Councilman Dumas: Citizens will continually examine our hearts and motives

Published on Thursday, July 9, 2015

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Lee Dumas
Greer City Council (District 4)

Lee Dumas

Greer City Council (District 4)


Greer City Council (District 4)

As Southerners, we all have a history with the Confederate flag.  For me it started as a kid at Ocean Lakes Campground in Myrtle Beach every 4th of July weekend.  Our first stop was at a Waves or an Eagles where we bought lounge chairs, sun tanning lotion (not sure we used block back then) and a float to ride the waves. Without fail, every year, I picked out a rebel flag float.  Why?  It looked cool to me.  When I see the flag now, I can feel the sea breeze and can almost taste the salty air remembering some great wave ridging on my trusty float. 

I’m also reminded of the Dukes of Hazard.  Most boys my age aspired to be like Beau or Luke Duke, have a girlfriend like Daisy and one day, own and drive a replica of the General Lee, Confederate flag and all.

In high school our rivals were the Byrnes Rebels.  When I saw the flag back then, it gave me butterflies knowing that that big game was looming at Dixon or Dooley Field in the fall. 

In college, I saw Darius Rucker of Hootie and the Blowfish singing that he was tired of hearing about heritage, not hate, while watching other friends join fraternities that proudly waved the flag to commemorate the legacy of their founders that had close ties to the Confederacy.

Talking with most people at present and reading posts by friends on social media, there are differing opinions on both sides.  Some friends are in strong opposition of the flag, other friends are vehement supporters, most choose to stay out of the debate based on what I’ve seen.

Will the decision to bring the flag down impact Greer in some way?  In the short-term, not likely.  I’m not aware of the Confederate flag being tied to anything our city has done in recent history, is doing at present or plans to do in the future.  In the long-term, from the big picture perspective, maybe.  We’re on a slippery slope as a city, state and nation if we start believing we can right all the wrongs in society by cleansing our facades and flag poles of all disagreeable symbols and historical references.  Many have become experts in political correctness and reputation.  Lasting change comes from honest discourse and character.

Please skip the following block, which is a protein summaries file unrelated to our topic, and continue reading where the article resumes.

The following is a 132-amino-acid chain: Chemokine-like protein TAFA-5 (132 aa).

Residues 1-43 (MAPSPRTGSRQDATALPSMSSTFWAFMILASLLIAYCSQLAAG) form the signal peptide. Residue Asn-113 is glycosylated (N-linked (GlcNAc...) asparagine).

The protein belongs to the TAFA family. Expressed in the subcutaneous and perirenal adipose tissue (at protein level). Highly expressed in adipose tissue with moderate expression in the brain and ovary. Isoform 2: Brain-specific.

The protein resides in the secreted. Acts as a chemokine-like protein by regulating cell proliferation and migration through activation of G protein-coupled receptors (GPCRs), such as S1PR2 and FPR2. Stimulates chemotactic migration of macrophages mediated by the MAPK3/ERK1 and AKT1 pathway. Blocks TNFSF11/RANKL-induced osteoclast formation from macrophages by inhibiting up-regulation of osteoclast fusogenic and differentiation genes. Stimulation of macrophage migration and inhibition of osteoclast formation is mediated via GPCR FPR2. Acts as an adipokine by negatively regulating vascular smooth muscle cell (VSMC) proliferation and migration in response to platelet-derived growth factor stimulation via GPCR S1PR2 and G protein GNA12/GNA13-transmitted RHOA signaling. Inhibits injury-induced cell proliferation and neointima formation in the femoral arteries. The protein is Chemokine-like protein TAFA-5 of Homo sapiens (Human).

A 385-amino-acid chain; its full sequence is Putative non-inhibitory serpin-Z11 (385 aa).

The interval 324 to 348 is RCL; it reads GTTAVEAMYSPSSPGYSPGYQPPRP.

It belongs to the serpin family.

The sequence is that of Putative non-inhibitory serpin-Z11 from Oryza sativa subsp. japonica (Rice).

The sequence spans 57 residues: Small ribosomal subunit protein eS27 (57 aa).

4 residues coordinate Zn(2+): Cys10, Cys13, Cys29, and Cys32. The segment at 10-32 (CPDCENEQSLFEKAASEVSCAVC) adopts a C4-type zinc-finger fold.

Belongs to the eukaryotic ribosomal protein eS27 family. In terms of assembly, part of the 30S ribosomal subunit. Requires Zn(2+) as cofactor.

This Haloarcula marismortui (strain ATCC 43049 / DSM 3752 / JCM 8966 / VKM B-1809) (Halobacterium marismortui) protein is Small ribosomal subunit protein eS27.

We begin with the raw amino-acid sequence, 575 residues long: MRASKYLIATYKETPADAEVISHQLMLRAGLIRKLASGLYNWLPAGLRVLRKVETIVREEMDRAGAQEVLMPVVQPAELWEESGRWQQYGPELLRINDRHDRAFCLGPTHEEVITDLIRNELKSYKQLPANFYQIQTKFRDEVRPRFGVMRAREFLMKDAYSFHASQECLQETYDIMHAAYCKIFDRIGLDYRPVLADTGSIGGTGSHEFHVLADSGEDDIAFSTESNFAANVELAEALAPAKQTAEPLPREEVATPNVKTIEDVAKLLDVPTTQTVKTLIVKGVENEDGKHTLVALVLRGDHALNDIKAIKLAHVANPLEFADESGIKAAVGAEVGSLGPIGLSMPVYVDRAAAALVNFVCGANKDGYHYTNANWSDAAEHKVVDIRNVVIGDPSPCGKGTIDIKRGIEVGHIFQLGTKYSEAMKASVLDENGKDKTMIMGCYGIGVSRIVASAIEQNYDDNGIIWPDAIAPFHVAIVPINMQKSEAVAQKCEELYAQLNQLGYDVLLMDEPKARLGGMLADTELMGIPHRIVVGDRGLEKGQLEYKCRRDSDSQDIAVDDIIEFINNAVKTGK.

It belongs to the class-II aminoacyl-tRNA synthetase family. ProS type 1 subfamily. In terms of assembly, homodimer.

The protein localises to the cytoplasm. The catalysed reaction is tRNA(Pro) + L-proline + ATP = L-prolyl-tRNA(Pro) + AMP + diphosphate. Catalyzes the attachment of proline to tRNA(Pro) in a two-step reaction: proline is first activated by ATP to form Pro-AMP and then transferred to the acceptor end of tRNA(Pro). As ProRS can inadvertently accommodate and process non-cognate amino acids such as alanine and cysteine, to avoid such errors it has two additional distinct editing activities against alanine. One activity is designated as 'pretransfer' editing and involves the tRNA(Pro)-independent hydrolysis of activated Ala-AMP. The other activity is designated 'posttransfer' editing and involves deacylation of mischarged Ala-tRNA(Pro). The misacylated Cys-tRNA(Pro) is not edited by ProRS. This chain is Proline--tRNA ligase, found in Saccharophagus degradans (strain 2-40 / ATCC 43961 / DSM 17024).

The Confederate flag means different things to different people and it will continue to stir controversy for years to come.  In my lifetime in the South, the flag symbolized summer time nostalgia, sliding across cars like the Duke Boys, the best of high school Friday nights under the lights, good music and hanging out with friends.  Clearly, during that same period, others saw the flag through a different lens. 

It’s 2015.  Looking back I’ll remember the senseless murders of the Charleston 9, our state’s response as we peacefully mourned their loss and the flag coming down.  Going forward, I hope the citizens of Greer will continually examine our hearts and our motives in all we do, doing our very best for each other and for the greatest State in the Union – South Carolina.




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